3L Wins Burton Award, Third Miami Law Student to Receive Legal Writing Award

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Elizabeth Montano

Elizabeth Montano, 3L

Third-year law student Elizabeth Montano was recently named a 2019 Law360 Distinguished Legal Writing Award winner.  Montano, who serves as Editor-in-Chief of the University of Miami Law Review, was one of ten law students around the country to receive this prestigious award, and the second Miami Law student to win.  

Now in its 20th year, the Burton Awards rewards great achievements in law, with a special emphasis on writing and reform and is presented by The Burton Foundation, in association with the Library of Congress and Law360.  

The winners are selected by law school professors from Harvard Law School, Stanford Law School, and UC Berkeley Law School.  

Timely Topic - Access to Menstrual Hygiene Products is a Human Right

Montano’s paper, “The Bring Your Own Tampon Policy: Why Menstrual Hygiene Products Should be Provided for Free in Restrooms,” argues that not providing menstrual hygiene products for free in restrooms is a violation of human rights and of equal protection.

“I was shocked and overwhelmed when I found out I had won,” said Montano. “When I logged into Facebook later that day, I was reminded that I had been elected Editor-in-Chief exactly a year ago on that same date. That’s when it all hit me. It felt like I was having a very surreal, full-circle moment. I am so grateful to the University of Miami Law Review for selecting my article for publication and for being the best family and friends I could ever ask for.”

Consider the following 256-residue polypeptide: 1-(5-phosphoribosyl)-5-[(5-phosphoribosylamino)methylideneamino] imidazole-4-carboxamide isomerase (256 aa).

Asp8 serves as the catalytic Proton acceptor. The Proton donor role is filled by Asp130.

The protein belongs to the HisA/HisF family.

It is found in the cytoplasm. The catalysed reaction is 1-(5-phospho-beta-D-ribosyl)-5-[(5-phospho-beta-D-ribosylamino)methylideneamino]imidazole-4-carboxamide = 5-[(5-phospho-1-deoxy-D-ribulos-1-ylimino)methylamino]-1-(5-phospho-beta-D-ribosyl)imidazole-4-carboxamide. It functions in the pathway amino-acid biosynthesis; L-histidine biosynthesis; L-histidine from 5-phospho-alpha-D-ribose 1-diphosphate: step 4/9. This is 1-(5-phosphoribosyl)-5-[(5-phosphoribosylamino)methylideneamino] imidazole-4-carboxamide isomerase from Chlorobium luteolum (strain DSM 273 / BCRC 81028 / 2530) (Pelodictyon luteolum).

Inspired Through Work in Immigration Clinic

Montano’s note came about after she read a letter from the Immigration Clinic, where she serves as a Fellow, to one of Florida’s immigration detention centers. 

“The letter included the story of a woman who had been placed in immigration detention and denied any menstrual hygiene products before she was transported to immigration court,” explained Montano. 

“Because of this, she had to stand in front of an immigration judge in her blood-stained clothes. I felt that this was truly appalling and unacceptable, and started doing more research. I found that this is a severe problem throughout not just detention centers and prisons, but also schools and workplaces as well.

Writing my Note was an eye-opening and educational experience. I’m very proud that the law school has begun installing free menstrual hygiene products in its restrooms and I’m happy to see that other places have also started to realize the severity of this problem.”

Professor of Legal Writing Shara Kobetz Pelz was Montano’s faculty advisor “who suffered through all of my rambling questions and offered my priceless guidance and support.”

Excellence in Legal Writing at Miami Law

In addition to her work with the Immigration Clinic and the University of Miami Law Review, Montano has served as a Dean’s Fellow for Professor Irwin Stotzky’s Elements class and as a research assistant for Professor Peltz.

Montano is the third Miami Law student to win a legal writing award in the past two years. J.P. Shami received the Law360 Writing Award in 2017 and Nicole Chipi won the 2018 Brown Award for Excellence in Legal Writing.  

 

Read about Miami Law’s Legal Communication and Research Skills Program